How to calculate a cost per point (CPP) 2

I’ve recently published two articles relevant to online GRPs. The first focused on explaining what is a Gross Rating Point and how it is calculated while the second explained its relevance to digital in planning, buying, and reporting.

This post will be of use to both buyers and sellers in understanding how to calculate a cost per point where digital is concerned. Both need this understanding in order to properly buy and sell online GRPs at appropriate market values.

This article was reviewed Jan. 2 2021

CPP valuation

How do you determine what your CPP is? Let’s backtrack to what we already know. Let’s say a video ad campaign has the following parameters: 1 million ad impressions (or views), a frequency cap at 3 per week, and a CPM of $15.  This comes to a media spend of $15,000.

These few details are not enough for anyone to determine a CPP. We will need geographic and demographic data to determine what any one CPP will be.

Step 1 – Basic internal parameters

Take any media placement. For example, let’s use a $50,000 online display ad placement with a portal over a 4 week period, geotargeted to Toronto Central, Ontario (the metropolitan city limits, not the extended metropolitan area that would extend to Mississauga and other outlying municipalities), with a frequency cap of 4. At $5 CPM, that’s 10 million ad impressions. The campaign’s primary target audience is male and aged 25-54 years old.

Step 2 – Website demo profile

The website’s average total monthly reach is 4,915,000. It’s composition of the men 25-54 age group is 22.6% or approximately 1,110,790 individuals in the target demo. Without specific profile targeting of this demo, chances are the impressions will be distributed similarly as age composition concentrations.

Step 3 – Campaign reach

Taking into account the frequency cap of 4, the average campaign frequency should be closer to 3 per individual reached (counting cookies only). This is because some website users (on every website) are heavy users (there every day) while others are light users (once or only a few times monthly). This then means that the campaign’s total potential reach during the 1 month period is 3,333,333 individuals.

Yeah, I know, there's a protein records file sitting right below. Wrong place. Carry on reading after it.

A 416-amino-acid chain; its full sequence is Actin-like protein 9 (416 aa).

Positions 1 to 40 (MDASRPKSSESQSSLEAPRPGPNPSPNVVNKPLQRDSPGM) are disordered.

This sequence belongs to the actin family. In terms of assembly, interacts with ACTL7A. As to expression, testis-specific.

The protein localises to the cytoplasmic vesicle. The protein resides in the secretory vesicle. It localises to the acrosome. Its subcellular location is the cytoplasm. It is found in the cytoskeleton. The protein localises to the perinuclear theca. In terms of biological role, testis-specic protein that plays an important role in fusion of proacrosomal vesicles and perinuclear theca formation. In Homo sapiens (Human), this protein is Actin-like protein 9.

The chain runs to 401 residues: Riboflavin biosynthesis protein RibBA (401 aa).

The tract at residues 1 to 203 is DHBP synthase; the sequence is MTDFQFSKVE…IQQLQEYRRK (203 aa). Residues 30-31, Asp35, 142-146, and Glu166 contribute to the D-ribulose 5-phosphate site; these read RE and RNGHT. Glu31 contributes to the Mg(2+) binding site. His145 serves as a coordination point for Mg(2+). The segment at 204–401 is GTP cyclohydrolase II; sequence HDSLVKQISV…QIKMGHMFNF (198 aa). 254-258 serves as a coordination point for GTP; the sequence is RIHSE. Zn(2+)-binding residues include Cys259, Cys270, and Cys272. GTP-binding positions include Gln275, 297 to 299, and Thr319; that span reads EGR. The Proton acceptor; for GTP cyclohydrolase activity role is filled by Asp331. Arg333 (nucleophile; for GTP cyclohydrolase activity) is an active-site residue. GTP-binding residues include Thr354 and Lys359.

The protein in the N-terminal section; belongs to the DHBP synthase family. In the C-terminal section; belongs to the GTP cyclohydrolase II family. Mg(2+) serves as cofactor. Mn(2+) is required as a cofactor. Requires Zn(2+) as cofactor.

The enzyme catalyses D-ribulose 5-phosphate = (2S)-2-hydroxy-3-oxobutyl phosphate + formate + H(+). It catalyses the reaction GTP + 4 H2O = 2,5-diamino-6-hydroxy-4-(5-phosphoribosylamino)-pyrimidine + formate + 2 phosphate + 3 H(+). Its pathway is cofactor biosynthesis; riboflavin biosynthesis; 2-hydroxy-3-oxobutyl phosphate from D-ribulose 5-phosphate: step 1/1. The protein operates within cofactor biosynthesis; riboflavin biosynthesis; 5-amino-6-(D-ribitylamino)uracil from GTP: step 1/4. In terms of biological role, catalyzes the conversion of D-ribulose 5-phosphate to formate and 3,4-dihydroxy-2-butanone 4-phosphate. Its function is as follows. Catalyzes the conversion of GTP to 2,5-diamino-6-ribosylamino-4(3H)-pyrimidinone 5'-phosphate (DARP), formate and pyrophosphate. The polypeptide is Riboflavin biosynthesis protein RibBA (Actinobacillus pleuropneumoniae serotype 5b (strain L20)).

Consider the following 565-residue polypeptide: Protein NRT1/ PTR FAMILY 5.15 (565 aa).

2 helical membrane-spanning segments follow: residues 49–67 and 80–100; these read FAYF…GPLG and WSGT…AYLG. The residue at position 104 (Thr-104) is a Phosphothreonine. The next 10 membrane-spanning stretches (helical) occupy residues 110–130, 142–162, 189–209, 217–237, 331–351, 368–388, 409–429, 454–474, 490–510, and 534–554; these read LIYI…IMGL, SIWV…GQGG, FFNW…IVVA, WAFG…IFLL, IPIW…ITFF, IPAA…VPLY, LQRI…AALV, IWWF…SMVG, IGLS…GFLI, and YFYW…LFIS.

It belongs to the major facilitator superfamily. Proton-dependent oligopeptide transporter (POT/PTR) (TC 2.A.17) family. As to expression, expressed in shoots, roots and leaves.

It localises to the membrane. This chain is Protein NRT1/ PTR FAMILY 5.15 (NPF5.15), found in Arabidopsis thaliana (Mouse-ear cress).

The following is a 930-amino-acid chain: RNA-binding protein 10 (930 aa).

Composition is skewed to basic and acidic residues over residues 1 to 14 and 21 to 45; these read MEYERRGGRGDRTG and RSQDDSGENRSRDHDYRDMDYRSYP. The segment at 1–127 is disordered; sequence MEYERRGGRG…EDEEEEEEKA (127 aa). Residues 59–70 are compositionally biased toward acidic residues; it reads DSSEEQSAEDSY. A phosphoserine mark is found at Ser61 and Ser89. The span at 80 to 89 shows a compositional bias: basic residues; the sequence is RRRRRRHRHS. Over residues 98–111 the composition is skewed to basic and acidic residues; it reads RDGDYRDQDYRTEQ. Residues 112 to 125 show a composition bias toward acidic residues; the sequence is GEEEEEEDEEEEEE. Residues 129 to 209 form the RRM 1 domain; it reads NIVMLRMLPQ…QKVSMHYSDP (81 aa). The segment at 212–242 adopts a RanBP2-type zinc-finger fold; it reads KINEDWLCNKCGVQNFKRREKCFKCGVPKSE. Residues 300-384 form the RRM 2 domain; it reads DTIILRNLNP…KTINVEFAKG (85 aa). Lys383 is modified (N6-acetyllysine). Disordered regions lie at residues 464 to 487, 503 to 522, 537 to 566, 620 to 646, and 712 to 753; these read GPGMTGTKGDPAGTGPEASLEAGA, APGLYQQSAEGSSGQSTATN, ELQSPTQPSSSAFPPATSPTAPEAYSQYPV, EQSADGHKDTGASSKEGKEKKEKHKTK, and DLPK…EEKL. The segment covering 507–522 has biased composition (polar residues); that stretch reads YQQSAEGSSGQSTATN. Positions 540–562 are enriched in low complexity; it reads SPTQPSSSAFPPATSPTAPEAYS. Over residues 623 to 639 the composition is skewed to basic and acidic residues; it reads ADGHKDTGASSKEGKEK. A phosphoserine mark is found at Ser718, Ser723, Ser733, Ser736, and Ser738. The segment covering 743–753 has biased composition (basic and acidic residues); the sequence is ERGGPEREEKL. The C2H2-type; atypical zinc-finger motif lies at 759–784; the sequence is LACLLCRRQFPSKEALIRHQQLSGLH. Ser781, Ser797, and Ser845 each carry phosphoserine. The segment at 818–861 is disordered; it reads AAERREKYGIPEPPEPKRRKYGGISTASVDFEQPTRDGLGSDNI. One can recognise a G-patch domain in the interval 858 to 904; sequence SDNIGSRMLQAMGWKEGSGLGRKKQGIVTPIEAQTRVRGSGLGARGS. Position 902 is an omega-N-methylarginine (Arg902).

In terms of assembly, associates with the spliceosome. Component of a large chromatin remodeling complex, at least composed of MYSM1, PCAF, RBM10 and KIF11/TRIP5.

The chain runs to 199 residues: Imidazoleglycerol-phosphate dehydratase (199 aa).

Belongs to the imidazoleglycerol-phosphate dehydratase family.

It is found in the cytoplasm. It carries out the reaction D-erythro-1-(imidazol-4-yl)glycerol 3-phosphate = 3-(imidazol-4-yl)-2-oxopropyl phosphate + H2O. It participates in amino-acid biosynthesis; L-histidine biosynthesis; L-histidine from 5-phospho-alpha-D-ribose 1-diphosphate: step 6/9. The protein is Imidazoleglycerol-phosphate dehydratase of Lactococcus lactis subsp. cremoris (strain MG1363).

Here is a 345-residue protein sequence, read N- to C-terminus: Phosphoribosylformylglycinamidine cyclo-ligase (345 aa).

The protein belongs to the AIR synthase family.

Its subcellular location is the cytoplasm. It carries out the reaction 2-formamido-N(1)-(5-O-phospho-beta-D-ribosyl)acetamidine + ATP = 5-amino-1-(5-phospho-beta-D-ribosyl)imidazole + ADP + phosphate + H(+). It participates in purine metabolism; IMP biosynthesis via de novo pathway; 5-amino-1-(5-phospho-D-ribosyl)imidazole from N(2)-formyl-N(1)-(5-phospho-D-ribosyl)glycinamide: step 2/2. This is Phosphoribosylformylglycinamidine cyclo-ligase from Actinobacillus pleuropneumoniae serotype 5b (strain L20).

Step 4 – Website campaign reach against the demo

Our 10,000,000 impressions should reach on this website 753,333 men 25-54 on this site. That is our campaign potential reach (3.3 million) times the demo’s concentration on the publisher website (22.6%).

Step 5 – Universe

We now have quite a few numbers:

  • Budget
  • Impressions generated by the campaign
  • CPM
  • Potential reach
  • Website total reach
  • Website audience concentration against the target demo

What we are missing to be able to calculate actual GRPs and what the cost per point (CPP) is for this demo and site is a universe to work with.

This campaign is targeted to men 25-54 in Toronto, Ontario. To find this number, we turn to Statistics Canada. Note that PMB and BBM both could also tell you the total population for any demographic and any specific geographic region. NADbank is limited to 13 major markets and comScore only identifies the online population.

There are 1,343,290 males aged between 25 and 54 years, residing in Toronto, Ontario in 2014.

Step 6 – Calculating GRPs

How to we calculate the estimated GRPs to be yielded by this campaign? We take the gross impressions against the target demo (753,333 men 25-54 x average frequency of exposure of 3 = 2,259,999 impressions) and divide this by the universe of the target demo (1,343,290 Toronto M25-54 StatsCan):  2,259,999 / 1,343,290 = 1,6824…

Take this total and multiply by 100:   168.2 GRPs

Step 7 – Calculating CPPs

What is our cost per point? CPP = total cost / total GRPs:  $50,000 / 168.2 GRPs = $297.27 CPP

The almighty question that follows is “is this CPP expensive?” and the answer to that is another question “compared to what?”

Let us compare to an M25-54 Ontario CPP for television and radio to get perspective on this $625 CPP price point. I don’t plan or buy television and radio myself so I called on a few friends who do to get a good sense of what those CPPs are currently.

One friend indicated they never buy M25-54 CPP. What they do is buy the general adults 25-54 and skew to male-dominated audiences. In television, stations are bought at different price points if they are conventional or specialty stations.

The Average CPP for…:

  • Conventional TV in Toronto A25-54 is $595 net  ($700 CPP gross)
  • Specialty TV in Toronto A25-54 is $380 net  ($450 CPP gross)
  • Radio in Toronto M25-54 is $300 net  ($340-360 CPP gross)

The digital $300 M25-54 CPP is priced favorably when compared to the more general A25-544 for television and even demo-specific for radio.

One could argue it would make sense for digital to be slightly higher than television given it can be interactive. As such it would be normal for it to be higher than radio which has no visual support.

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